Where Was Graeme Thorne Found?
After weeks of searching and following different leads, police eventually discovered what had happened to the missing boy. At this point, the story had already captured the entire nation's attention.
It was a dark day for the Thorne family and the people of Australia on August 16, 1960. Graeme Thorne’s body was found on a vacant spot of land in Grandview Grove, Seaforth, wrapped in a blanket and wedged under a rock.
He was still dressed in his school uniform, but was missing his right shoe. A scarf had been used to prevent him from screaming. His body was discovered by two other boys, Philip Wall and Eric Coughlan, both aged 8, and their fathers. The young boys were apparently Graeme’s playmates from the neighborhood.
An autopsy established that Graeme died within 24 hours after his abduction. His death was ruled to have been caused by a blow to the head which fractured his skull, or asphyxiation due to being gagged, or a combination of both.
Forensic evidence including unique cypress foliage and pink mortar were found on his body, clothing, and the surrounding crime scene. These, in combination with various eyewitness reports, eventually led authorities to finding the killer.
The Killer, Stephen Bradley
After releasing details of the case to the public, the police were eventually tipped off to the home of one Stephen Leslie Bradley, a Hungarian immigrant who lived in nearby suburb, Clontarf.
Bradley’s home had similar cypress foliage and pink mortar to the ones taken from the crime scene. Later reports also showed that that the Witnesses also placed Bradley and his blue 1955 Ford Customline at various times near the Thorne residence before and during the day of Graeme’s disappearance.
It was enough evidence for the police to arrest him. On October 3, they visited Bradley’s home to bring him in, but found the place to be empty. The Bradleys had apparently fled the country. Fortunately, the police were able to thwart his escape and captured him as he stepped off a ferry in Colombo, Ceylon (Sri Lanka). Bradley was extradited back to Australia on November 18.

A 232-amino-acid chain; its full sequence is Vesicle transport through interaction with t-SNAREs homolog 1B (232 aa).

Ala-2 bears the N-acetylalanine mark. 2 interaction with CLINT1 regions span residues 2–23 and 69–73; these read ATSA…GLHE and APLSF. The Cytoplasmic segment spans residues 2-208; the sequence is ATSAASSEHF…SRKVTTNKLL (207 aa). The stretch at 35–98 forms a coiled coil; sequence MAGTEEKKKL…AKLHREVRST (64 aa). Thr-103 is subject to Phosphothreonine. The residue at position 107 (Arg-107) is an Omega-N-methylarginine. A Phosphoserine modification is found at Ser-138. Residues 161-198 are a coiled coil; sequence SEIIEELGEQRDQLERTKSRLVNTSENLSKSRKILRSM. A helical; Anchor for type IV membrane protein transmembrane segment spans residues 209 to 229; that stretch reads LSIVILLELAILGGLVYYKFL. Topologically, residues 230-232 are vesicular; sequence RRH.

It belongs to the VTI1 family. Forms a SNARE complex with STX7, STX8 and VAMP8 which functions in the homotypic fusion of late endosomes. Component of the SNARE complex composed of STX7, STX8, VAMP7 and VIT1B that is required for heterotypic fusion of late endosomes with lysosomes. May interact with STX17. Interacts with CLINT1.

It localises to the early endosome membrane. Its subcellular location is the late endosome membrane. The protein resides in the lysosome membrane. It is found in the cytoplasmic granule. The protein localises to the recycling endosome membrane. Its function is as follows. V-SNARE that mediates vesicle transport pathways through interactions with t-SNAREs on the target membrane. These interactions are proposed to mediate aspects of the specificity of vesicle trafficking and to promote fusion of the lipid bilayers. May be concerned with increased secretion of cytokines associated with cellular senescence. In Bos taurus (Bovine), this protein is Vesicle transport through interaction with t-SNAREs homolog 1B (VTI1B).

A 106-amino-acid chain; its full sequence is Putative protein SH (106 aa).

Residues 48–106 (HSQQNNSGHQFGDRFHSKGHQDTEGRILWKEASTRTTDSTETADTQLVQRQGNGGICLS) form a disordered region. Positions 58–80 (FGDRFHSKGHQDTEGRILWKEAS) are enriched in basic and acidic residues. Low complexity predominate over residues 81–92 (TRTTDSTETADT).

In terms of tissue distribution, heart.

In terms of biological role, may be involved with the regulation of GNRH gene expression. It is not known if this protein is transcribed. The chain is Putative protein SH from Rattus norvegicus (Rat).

In the following year during his trial, Bradley pleaded not guilty to murder. He did, however, provide details of the abduction – recounting how he was able to convince Graeme to get in his car, and the events that transpired which led to the boy's death. He showed little remorse for what he had done.
The trial lasted 8 days, and Bradley was eventually found guilty by a jury. He was sentenced to life in prison in March 29, 1961, and died while incarcerated from a heart attack on October 6, 1968. His wife Magda was never proven to have been involved and was never charged with a crime.
The death of Graeme Thorne was one of a few highly-publicized crimes that took place in the 1960's and shook the Australian people to its core. Sparking shock and outrage from across the nation, the gruesome murder would eventually force lawmakers to reassess how lotteries operate in order to better protect their winners. It was also the catalyst for amending Australian laws to include harsher punishments for kidnapping.
Today, partly because of this tragic tale, Australian law now gives lottery winners the option to protect their identities and remain anonymous.